They say their intention isn't to do lobbying, but rather strategy and business development projects for a variety of energy industry clients. "Within the policies that exist today, there are enormous opportunities to deliver more value, and a cleaner energy future," Giudice says. Giudice was part of the early team at EnerNOC, a publicly-traded energy management company in Boston, and Bowles did a 13-year tour of duty in DC as a director at both the National Security Council and the White House Council on Environmental Quality during the Clinton administration.
Bowles says he has already been serving as an advisor to Harvest Power, a company that produces synthetic natural gas from food and yard waste, and FloDesign, which is developing a new kind of wind turbine. Bowles says he is also working with two stealth-mode start-ups being funded by the Cambridge venture capital firm General Catalyst.
Bowles says some of the firm's work will involve helping technology developers bring new products to market as China, which is fast becoming the world's dominant cleantech country, continually drives prices down.
"Already, two of the top four wind turbine manufacturers are Chinese," says Bowles, "and China is responsible for more than 40 percent of global solar panel manufacturing. I think the volume of their investment and their aggressiveness has been incredible." Bowles says the question about Chinese cleantech companies is whether they end up following the Toyota model (Toyota does some manufacturing of cars and trucks in the U.S.) or the Sony one (Sony makes everything in Japan.)
"You have to be that much more disruptive" to make an impact on today's cleantech landscape, Bowles says.
In addition to consulting, Bowles says the firm may explore developing renewable energy generating projects of its own, and that he is also cultivating a start-up concept of his own, geared to making home energy efficiency upgrades more appealing for consumers. (Bowles says he's currently doing an upgrade of a home he recently purchased in Jamaica Plain.) He also has a relatively-new affiliation with the Washington-based "global strategy" firm Albright Stonebridge Group, where he'll work on international projects.
As to whether he might ever be lured back into a state or federal government gig, Bowles says, "I certainly wouldn't rule it out, but it's not where my focus is right now."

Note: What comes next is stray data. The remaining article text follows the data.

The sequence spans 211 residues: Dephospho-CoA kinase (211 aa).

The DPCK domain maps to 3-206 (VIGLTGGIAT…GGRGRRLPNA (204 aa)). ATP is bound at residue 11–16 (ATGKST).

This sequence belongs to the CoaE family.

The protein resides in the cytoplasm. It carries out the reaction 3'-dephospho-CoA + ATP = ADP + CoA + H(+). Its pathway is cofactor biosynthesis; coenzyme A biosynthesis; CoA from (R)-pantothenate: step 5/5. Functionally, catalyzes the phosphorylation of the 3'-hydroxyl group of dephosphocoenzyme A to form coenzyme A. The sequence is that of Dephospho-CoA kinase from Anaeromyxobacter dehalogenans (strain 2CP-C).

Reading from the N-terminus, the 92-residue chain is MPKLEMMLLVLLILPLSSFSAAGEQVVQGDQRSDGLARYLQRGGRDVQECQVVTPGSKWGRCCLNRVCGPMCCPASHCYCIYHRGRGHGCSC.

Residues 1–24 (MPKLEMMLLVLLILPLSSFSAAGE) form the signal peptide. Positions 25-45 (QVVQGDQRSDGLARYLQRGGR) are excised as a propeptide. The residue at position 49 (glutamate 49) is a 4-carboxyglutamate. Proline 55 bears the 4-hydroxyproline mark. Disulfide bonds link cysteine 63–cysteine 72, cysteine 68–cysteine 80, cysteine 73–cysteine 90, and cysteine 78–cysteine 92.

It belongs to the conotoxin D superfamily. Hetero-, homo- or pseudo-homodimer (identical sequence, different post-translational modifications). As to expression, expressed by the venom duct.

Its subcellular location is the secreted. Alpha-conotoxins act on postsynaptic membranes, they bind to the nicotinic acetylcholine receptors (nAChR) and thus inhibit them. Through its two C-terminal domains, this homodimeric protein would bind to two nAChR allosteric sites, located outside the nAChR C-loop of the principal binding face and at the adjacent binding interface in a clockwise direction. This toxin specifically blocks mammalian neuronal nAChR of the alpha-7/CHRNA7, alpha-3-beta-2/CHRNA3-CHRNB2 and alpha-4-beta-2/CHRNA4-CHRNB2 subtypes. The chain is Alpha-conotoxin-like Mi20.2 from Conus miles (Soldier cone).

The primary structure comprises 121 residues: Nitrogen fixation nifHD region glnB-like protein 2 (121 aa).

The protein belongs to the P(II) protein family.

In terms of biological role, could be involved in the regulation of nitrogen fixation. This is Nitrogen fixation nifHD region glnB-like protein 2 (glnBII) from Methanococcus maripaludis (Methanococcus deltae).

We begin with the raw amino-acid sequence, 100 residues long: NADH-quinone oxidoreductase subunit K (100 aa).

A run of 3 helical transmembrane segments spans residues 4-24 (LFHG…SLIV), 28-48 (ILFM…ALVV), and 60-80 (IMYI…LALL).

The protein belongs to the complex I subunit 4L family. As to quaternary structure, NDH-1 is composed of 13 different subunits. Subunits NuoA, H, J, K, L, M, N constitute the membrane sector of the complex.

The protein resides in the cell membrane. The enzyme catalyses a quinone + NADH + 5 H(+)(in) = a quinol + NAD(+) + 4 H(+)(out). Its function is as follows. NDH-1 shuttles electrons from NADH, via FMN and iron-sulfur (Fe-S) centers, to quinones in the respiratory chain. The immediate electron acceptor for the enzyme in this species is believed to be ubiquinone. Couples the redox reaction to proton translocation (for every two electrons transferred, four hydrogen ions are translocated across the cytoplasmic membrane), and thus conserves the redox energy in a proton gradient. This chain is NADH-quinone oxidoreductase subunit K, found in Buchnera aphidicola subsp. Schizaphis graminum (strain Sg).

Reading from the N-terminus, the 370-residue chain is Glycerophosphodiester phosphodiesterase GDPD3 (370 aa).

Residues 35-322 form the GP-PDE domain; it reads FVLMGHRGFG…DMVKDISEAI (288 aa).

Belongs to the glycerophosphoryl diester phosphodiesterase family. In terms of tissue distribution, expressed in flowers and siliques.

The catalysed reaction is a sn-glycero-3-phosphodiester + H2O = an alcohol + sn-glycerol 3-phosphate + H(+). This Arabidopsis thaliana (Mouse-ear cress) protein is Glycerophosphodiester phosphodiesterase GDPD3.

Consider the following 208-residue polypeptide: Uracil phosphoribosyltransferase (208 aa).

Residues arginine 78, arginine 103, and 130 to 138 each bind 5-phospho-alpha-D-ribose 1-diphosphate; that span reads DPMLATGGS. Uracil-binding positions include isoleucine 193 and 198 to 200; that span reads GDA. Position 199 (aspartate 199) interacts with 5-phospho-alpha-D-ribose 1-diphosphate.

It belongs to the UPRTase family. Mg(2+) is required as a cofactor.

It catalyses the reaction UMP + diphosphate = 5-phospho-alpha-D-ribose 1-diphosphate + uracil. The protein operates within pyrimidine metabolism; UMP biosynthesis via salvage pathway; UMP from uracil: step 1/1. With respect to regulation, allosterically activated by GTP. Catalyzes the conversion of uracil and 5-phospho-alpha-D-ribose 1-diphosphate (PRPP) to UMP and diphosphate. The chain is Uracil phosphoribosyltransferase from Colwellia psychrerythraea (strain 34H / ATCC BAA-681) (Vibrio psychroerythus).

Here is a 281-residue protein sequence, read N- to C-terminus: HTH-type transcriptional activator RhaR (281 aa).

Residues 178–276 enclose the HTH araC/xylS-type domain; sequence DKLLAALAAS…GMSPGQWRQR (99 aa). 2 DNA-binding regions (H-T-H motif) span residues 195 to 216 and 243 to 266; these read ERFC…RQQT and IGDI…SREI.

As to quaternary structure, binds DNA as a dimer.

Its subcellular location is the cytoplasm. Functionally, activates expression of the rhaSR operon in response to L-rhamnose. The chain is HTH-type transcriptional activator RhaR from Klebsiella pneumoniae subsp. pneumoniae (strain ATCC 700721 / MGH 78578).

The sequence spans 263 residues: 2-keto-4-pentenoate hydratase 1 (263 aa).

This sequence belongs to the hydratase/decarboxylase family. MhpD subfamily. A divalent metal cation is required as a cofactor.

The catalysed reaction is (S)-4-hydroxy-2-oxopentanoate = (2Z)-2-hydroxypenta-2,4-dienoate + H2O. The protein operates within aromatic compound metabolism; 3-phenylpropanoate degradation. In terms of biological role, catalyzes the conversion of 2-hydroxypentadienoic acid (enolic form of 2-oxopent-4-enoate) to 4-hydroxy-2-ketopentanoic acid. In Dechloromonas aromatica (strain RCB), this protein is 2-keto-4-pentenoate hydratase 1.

A rhumb line, he explains, "is the navigational term for the most direct route between two points and that is a theme of our business." Bowles, Keough and Mohta are on Twitter, but the firm's Web site isn't yet live.
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About Scott Kirsner Scott Kirsner was part of the team that launched Boston.com in 1995, and has been writing a column for the Globe since 2000. His work has also appeared in Wired, Fast Company, The New York Times, BusinessWeek, Newsweek, and Variety. Scott is also the author of the books "Fans, Friends & Followers" and "Inventing the Movies," was the editor of "The Convergence Guide: Life Sciences in New England," and was a contributor to "The Good City: Writers Explore 21st Century Boston." Scott also helps organize several local events on entrepreneurship, including the Nantucket Conference and Future Forward. Here's some background on how Scott decides what to cover, and how to pitch him a story idea.
May 16 & 17: Convergence Forum on Life Sciences
Speakers from Bristol-Myers, Millennium Pharmaceuticals, and Biogen Idec talk about the next ten years of the biopharma business. Plus, journalist David Ewing Duncan on radical life extension. (I'm hosting.)
May 22: MIT Sloan CIO Symposium
Chief information officers from Guess, Haemonetics, Intel and other companies talk discuss "architecting the enterprise of the future."
June 25: TEDxBoston
The oldest and biggest of the locally-organized TED events is back, at the Seaport World Trade Center. Tickets are free, but tough to get. Also streams on the web and airs on WBUR.